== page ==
Investigating animal activity patterns and temporal niche partitioning using cameratrap data: challenges and opportunities




Frey, Sandra
Fisher, Jason T.
Burton, A. Cole
Volpe, John P.

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Remote Sensing in Ecology and Conservation


Time‐stamped camera data are increasingly used to study temporal patterns in species and community ecology, including species’ activity patterns and niche partitioning. Given the importance of niche partitioning for facilitating coexistence between sympatric species, understanding how emerging environmental stressors – climate and landscape change, biodiversity loss and concomitant changes to community composition – affect temporal niche partitioning is of immediate importance for advancing ecological theory and informing management decisions. A large variety of analytical approaches have been applied to camera‐trap data to ask key questions about species activity patterns and temporal overlap among heterospecifics. Despite the many advances for describing and quantifying these temporal patterns, few studies have explicitly tested how interacting biotic and abiotic variables influence species’ activity and capacity to segregate along the temporal niche axis. To address this gap, we suggest coordinated distributed experiments to capture sufficient camera‐trap data across a range of anthropogenic stressors and community compositions. This will facilitate a standardized approach to assessing the impacts of multiple variables on species’ behaviours and interactions. Ultimately, further integration of spatial and temporal analyses of camera‐trap data is critical for improving our understanding of how anthropogenic activities and landscape changes are altering competitive interactions and the dynamics of animal communities.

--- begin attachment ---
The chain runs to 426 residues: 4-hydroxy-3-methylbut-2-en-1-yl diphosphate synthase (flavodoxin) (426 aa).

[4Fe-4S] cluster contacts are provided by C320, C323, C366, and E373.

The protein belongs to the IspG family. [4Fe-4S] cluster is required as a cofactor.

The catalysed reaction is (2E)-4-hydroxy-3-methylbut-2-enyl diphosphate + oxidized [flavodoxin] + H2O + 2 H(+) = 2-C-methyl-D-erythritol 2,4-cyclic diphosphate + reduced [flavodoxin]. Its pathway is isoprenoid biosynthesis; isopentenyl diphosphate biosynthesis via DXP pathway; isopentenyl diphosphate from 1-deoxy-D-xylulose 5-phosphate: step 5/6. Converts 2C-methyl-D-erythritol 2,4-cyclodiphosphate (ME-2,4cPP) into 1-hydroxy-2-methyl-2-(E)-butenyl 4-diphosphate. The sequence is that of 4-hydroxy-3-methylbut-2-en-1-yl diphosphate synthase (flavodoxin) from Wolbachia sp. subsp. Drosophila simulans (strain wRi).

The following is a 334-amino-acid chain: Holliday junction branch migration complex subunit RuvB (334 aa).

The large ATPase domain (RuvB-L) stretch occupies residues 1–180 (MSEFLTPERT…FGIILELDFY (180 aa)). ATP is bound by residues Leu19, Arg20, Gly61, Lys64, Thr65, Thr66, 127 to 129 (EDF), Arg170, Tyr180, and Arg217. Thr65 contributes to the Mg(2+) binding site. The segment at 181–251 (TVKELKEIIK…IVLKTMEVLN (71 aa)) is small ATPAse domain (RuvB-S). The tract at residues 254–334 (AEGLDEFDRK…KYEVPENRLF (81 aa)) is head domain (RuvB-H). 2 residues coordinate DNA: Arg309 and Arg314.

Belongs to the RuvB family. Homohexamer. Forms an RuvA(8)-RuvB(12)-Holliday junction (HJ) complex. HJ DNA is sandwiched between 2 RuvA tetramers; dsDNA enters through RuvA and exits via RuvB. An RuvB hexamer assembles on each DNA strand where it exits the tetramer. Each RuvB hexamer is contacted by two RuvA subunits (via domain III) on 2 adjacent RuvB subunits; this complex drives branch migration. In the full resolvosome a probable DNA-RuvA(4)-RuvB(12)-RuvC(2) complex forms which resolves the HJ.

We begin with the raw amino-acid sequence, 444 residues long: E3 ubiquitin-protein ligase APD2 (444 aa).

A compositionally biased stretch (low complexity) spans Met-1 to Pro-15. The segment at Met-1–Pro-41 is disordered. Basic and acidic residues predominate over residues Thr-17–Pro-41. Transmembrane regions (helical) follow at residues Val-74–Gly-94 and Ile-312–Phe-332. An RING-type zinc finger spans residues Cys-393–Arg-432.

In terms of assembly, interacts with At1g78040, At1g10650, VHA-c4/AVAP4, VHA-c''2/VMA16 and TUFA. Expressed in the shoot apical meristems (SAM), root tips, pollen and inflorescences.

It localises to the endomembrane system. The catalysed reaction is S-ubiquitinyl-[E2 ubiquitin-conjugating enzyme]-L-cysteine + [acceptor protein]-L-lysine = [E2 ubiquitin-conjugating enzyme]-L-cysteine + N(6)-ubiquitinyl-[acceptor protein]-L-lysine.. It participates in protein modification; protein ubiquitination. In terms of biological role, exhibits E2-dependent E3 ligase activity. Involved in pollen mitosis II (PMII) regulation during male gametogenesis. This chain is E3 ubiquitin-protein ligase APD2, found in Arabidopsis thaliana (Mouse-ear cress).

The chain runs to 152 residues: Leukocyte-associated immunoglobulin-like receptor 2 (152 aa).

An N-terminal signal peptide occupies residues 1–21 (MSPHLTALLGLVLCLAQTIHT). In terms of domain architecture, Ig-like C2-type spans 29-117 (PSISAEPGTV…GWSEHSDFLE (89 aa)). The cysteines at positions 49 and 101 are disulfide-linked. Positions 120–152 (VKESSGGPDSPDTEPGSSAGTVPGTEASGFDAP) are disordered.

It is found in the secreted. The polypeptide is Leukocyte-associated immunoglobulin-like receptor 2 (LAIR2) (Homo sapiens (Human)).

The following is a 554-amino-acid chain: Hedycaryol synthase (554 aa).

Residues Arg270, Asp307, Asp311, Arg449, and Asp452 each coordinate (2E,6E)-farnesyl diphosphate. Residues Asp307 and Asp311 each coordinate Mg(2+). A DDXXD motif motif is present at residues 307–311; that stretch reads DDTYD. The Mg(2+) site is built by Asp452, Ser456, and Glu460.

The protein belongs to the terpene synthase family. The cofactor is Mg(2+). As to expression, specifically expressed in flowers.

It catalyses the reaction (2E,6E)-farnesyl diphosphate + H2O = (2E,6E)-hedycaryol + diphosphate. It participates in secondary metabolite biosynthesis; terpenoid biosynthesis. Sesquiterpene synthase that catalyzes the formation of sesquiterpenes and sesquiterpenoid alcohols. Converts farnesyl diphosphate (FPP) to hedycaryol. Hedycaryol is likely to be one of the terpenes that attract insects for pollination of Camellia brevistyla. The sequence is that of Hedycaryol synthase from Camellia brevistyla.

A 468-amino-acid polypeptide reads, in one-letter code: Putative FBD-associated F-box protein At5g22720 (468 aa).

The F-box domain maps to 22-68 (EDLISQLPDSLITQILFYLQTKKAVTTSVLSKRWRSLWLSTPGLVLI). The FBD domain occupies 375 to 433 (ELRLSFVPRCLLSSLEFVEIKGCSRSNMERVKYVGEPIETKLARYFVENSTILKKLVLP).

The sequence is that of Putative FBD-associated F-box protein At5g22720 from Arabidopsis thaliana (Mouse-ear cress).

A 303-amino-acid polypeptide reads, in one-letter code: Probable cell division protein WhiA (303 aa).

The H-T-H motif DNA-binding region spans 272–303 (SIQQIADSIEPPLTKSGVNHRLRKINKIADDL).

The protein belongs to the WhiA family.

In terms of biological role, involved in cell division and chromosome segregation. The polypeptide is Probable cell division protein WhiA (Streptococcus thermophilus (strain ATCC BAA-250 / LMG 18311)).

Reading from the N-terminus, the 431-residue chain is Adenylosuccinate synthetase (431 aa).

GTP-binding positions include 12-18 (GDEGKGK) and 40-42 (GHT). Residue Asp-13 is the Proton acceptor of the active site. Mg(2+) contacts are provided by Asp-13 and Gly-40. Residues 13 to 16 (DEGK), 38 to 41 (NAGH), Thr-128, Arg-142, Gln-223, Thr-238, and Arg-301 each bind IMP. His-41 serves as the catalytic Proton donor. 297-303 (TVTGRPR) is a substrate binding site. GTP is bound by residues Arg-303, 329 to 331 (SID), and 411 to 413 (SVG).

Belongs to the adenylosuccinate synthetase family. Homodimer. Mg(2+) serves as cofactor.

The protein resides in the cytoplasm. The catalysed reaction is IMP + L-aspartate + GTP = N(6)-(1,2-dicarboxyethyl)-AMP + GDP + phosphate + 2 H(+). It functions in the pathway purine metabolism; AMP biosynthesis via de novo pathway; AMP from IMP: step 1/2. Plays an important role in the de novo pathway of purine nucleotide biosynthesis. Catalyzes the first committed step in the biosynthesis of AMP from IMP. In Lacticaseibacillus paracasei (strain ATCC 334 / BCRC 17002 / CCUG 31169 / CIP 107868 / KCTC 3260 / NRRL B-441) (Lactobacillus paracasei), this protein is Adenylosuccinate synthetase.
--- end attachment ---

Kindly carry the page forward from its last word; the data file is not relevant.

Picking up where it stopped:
activity patterns, camera trapping, competition, niche partitioning, species coexistence, species interactions


Frey, S.; Fisher, J. T.; Burton, A. C.; & Volpe, J. P. (2017). Investigating animal activity patterns and temporal niche partitioning using camera-trap data: Challenges and opportunities. Remote Sensing in Ecology and Conservation, 3(3), 123-132.